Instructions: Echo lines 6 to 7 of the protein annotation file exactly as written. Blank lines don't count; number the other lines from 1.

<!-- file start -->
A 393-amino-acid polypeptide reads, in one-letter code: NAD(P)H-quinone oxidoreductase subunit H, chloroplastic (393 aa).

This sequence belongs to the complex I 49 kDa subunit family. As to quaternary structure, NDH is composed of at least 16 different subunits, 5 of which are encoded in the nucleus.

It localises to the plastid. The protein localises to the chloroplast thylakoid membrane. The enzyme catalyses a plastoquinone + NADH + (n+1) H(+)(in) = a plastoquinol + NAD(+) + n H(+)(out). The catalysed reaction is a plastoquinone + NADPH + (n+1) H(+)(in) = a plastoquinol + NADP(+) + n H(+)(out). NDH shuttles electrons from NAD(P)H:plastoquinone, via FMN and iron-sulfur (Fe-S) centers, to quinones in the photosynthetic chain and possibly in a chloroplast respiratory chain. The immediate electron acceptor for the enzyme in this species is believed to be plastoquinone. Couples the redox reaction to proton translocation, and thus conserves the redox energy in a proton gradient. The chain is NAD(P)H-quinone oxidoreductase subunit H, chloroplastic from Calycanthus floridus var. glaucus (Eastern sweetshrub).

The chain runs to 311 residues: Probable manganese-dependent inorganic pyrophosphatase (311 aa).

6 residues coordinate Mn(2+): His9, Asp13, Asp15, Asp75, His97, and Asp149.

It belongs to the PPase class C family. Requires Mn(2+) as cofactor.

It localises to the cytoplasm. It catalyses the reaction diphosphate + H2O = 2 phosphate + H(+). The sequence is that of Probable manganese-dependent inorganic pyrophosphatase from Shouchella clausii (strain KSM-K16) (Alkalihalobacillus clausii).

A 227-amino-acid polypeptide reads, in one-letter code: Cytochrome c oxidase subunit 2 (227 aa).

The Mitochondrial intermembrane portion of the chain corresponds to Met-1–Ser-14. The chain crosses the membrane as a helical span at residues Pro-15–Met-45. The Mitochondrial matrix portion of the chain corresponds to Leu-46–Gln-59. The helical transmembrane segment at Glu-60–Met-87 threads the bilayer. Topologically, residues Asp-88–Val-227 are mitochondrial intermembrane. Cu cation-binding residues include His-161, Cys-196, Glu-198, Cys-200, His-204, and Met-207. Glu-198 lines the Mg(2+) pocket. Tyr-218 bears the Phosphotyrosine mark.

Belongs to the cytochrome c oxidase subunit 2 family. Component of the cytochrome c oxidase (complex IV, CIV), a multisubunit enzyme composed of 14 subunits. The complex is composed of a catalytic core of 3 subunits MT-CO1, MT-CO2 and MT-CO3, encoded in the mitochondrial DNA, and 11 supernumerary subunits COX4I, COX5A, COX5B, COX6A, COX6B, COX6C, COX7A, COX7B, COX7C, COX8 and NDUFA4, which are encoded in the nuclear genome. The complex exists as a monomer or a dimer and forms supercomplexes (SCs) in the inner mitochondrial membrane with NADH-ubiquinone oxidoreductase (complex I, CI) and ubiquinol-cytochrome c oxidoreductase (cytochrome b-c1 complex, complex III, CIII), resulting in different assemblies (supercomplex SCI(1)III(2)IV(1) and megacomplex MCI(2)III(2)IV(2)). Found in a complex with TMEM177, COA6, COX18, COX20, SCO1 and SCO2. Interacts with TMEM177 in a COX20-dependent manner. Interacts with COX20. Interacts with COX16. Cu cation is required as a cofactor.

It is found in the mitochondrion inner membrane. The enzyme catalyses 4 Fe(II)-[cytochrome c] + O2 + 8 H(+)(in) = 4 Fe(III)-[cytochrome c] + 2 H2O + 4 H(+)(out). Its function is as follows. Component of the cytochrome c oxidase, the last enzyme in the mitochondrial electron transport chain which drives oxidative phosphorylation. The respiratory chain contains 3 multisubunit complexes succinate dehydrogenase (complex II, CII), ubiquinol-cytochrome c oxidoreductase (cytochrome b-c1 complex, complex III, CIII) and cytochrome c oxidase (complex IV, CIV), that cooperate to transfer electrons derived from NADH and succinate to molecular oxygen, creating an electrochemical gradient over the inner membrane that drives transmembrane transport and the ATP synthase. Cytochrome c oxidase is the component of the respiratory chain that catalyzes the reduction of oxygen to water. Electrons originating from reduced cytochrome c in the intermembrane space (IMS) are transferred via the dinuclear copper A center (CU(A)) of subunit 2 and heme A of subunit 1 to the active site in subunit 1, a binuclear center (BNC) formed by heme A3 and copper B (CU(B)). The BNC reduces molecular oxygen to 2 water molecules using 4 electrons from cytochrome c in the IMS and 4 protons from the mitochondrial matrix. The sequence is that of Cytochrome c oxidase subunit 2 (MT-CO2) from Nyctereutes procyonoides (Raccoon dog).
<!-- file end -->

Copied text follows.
It belongs to the PPase class C family. Requires Mn(2+) as cofactor.

It localises to the cytoplasm. It catalyses the reaction diphosphate + H2O = 2 phosphate + H(+). The sequence is that of Probable manganese-dependent inorganic pyrophosphatase from Shouchella clausii (strain KSM-K16) (Alkalihalobacillus clausii).